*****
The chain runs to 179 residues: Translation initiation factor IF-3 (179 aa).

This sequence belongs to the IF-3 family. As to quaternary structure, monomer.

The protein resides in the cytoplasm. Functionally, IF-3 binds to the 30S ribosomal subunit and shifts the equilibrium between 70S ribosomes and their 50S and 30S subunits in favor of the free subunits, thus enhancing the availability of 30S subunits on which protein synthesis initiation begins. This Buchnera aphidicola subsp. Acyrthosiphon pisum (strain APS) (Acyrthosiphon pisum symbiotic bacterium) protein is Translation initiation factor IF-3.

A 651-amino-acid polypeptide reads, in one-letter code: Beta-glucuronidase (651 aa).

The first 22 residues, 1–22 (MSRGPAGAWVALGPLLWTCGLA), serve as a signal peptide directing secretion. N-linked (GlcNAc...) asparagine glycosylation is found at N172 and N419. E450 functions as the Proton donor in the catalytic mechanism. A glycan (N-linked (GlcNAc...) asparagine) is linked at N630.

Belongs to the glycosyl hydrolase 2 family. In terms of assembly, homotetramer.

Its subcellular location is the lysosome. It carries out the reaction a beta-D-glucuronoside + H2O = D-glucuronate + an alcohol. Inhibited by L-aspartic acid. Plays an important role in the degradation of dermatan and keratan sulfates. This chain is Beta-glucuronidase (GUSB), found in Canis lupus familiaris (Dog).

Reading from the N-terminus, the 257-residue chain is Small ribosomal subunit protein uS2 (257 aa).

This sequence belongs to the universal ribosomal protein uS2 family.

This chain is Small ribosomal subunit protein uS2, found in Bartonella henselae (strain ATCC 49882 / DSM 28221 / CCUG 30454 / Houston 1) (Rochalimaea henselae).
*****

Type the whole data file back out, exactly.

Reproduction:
The chain runs to 179 residues: Translation initiation factor IF-3 (179 aa).

This sequence belongs to the IF-3 family. As to quaternary structure, monomer.

The protein resides in the cytoplasm. Functionally, IF-3 binds to the 30S ribosomal subunit and shifts the equilibrium between 70S ribosomes and their 50S and 30S subunits in favor of the free subunits, thus enhancing the availability of 30S subunits on which protein synthesis initiation begins. This Buchnera aphidicola subsp. Acyrthosiphon pisum (strain APS) (Acyrthosiphon pisum symbiotic bacterium) protein is Translation initiation factor IF-3.

A 651-amino-acid polypeptide reads, in one-letter code: Beta-glucuronidase (651 aa).

The first 22 residues, 1–22 (MSRGPAGAWVALGPLLWTCGLA), serve as a signal peptide directing secretion. N-linked (GlcNAc...) asparagine glycosylation is found at N172 and N419. E450 functions as the Proton donor in the catalytic mechanism. A glycan (N-linked (GlcNAc...) asparagine) is linked at N630.

Belongs to the glycosyl hydrolase 2 family. In terms of assembly, homotetramer.

Its subcellular location is the lysosome. It carries out the reaction a beta-D-glucuronoside + H2O = D-glucuronate + an alcohol. Inhibited by L-aspartic acid. Plays an important role in the degradation of dermatan and keratan sulfates. This chain is Beta-glucuronidase (GUSB), found in Canis lupus familiaris (Dog).

Reading from the N-terminus, the 257-residue chain is Small ribosomal subunit protein uS2 (257 aa).

This sequence belongs to the universal ribosomal protein uS2 family.

This chain is Small ribosomal subunit protein uS2, found in Bartonella henselae (strain ATCC 49882 / DSM 28221 / CCUG 30454 / Houston 1) (Rochalimaea henselae).